So when my little girl came to me distressed about her own abilities all I could think was that I wished I had something I'd drawn as a kid. A few paintings from kindergarten to show my kids that this is how it starts. A scribble. A stick figure. No aspect. No proportion. Just color and love. And outside the lines. Maybe we should go see a Jackson Pollack or Mark Rothko exhibit so they can see that even famous artists scribble and make a big mess.

That afternoon I decided to try something new. While my daughter was napping, my son and I tried some still life drawing and we both drew southpaw. Except he really is left-handed and I'm not. So it gave me an exercise in letting go a little which gave my drawings a kid-like quality. He liked them and liked how his pictures turned out too.  It was positive all around. Then he asked if I wanted his drawings and I said absolutely yes. That's when he showed his true talent. He turned on all the charm and replied they cost $2 each. I might hire him to be my agent.

In case the belly alone wasn't noticeable by Susie Lubell

Seven months

This is what seven months pregnant in the snow looks like. I don't have any maternity ski clothes. I'm not even really sure anyone makes maternity ski clothes in this litigious society since it seems a little reckless to ski when you're T minus two months. I had thought I would just wear my ski pants unzipped for our weekend in Lake Tahoe, but it became clear that would not be an option when I could not get them over my ass. So I wore my jeans. But thankfully on her last visit my mom brought up a giant jacket that we have kept all these years for no reason and here I am in it. It was gifted to me by an old friend from Jr. High who later went to Georgetown and was somehow involved in traffic control for Bill Clinton's first inauguration. It's pylon orange, as you can tell, and, knowing that I always had a thing for orange, he let me have it. Or maybe I took it. Not important. It's size extra-large and since I am now extra-large, you better believe it came in handy on this trip.

On a side note, it reminded me of when I was a senior in college and Greg had graduated early to go do a service project in South Africa. We actually wrote letters to each other on those flimsy blue airmail trifolds. Once he sent me an orange beaded bracelet from Swaziland that I adored. I showed it to my boyfriend at the time and complained how come he didn't know that orange was my favorite color. I was obviously looking to pick a fight, as was my way at the six week point of any relationship. And he said, because this guy has known you since you were twelve and I've known you all of two months. He had a point. Which is why I kept him around for three more months before I had to let him go.

Where was I? Yes, trudging around in my gigantic orange jacket all weekend. We took the kids skiing and tubing and sledding. And they ran around the house in their long underwear playing made-up games with their cousins. Sixty degrees and 20 feet of new snow thanks to our most recent storm, the one that lasted forty days and forty nights and officially ended California's drought. EPIC.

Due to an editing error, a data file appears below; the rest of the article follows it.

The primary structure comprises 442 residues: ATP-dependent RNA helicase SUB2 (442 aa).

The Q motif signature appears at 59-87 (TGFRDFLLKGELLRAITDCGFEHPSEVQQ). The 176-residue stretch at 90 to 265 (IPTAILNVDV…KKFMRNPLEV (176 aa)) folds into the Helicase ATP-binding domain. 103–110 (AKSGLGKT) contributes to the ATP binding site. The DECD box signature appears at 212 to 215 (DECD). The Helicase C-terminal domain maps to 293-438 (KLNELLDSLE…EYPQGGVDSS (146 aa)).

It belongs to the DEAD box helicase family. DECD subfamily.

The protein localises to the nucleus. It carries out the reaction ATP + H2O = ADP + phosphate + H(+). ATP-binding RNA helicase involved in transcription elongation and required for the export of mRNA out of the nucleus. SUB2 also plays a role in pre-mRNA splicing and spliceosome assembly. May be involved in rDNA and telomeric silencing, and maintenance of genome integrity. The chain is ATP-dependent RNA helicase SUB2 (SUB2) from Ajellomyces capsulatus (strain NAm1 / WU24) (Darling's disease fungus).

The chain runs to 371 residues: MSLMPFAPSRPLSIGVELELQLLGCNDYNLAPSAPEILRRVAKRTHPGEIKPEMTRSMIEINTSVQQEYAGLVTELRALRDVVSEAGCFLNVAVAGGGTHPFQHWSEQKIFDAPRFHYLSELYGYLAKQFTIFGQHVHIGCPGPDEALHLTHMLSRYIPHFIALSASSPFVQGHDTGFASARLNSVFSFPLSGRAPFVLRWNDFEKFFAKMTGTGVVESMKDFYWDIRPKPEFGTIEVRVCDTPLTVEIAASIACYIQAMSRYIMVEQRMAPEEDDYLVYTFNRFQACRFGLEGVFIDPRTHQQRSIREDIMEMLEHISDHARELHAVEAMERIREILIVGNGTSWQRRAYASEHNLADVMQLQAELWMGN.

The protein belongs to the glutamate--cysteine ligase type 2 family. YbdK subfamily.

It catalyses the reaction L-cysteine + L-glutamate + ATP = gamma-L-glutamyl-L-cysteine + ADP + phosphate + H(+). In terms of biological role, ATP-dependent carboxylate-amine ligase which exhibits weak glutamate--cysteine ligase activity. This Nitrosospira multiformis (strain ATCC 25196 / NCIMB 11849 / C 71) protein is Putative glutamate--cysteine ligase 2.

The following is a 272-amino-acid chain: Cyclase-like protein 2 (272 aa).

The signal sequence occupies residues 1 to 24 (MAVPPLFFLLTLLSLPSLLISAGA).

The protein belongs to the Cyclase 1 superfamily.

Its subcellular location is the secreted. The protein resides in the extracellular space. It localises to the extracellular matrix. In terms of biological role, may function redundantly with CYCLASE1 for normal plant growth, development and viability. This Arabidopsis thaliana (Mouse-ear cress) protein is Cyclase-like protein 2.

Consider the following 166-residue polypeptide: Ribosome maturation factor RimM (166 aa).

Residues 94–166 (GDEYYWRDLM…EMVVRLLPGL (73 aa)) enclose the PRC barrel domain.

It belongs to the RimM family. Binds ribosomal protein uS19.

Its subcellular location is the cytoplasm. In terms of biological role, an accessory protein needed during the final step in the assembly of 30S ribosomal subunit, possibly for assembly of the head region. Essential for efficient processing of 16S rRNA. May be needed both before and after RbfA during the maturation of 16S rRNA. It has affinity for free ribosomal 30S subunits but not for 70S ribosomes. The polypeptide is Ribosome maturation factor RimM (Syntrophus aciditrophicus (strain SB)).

Ski Racer
Junior has a thing for orange too.

There's no place like home by Susie Lubell

Self-portrait by my four-year old
We're working through some stuff over here. With Mr. Rosen in Israel this week and a series of back out buyers on our house, I am thinking about a lot of things. Like maybe we don't really want to sell the house right now and that's why it hasn't sold. I try not to over-analyze these things, but as I get myself mentally prepared to birth this baby in two months, I'm thinking a lot about some of the stories I read four years ago in Ina May Gaskin's Guide to Childbirth. About how one woman was stalled out during labor because she wasn't mentally prepared to bring this child into the world (I think her mother-in-law was in the room or she hadn't thought of a name yet or something like that. Maybe she had just fought with her partner - who knows. My brain is mush). So her physical body just closed up. She needed to let go of her anxiety so that her body could open up and do its thing, which eventually she did and her baby was born.

I have a feeling that I am mentally holding on to my home. I'm telling myself that more than anything I want to avail myself of this house so that we can move on with our lives and continue to plan for the next part. And when jerk-face backed out yesterday at the eleventh hour I just sobbed. I wanted this thing over. I want the kids to have their friends over again. And I am so sick of making the beds every morning and wiping down the bathroom and doing the dishes on the off chance that someone will want to show the house. But I know there's a part of me that's anxious about where we'll live next. And another part of me that wants to bring the new baby home to this house just like the others.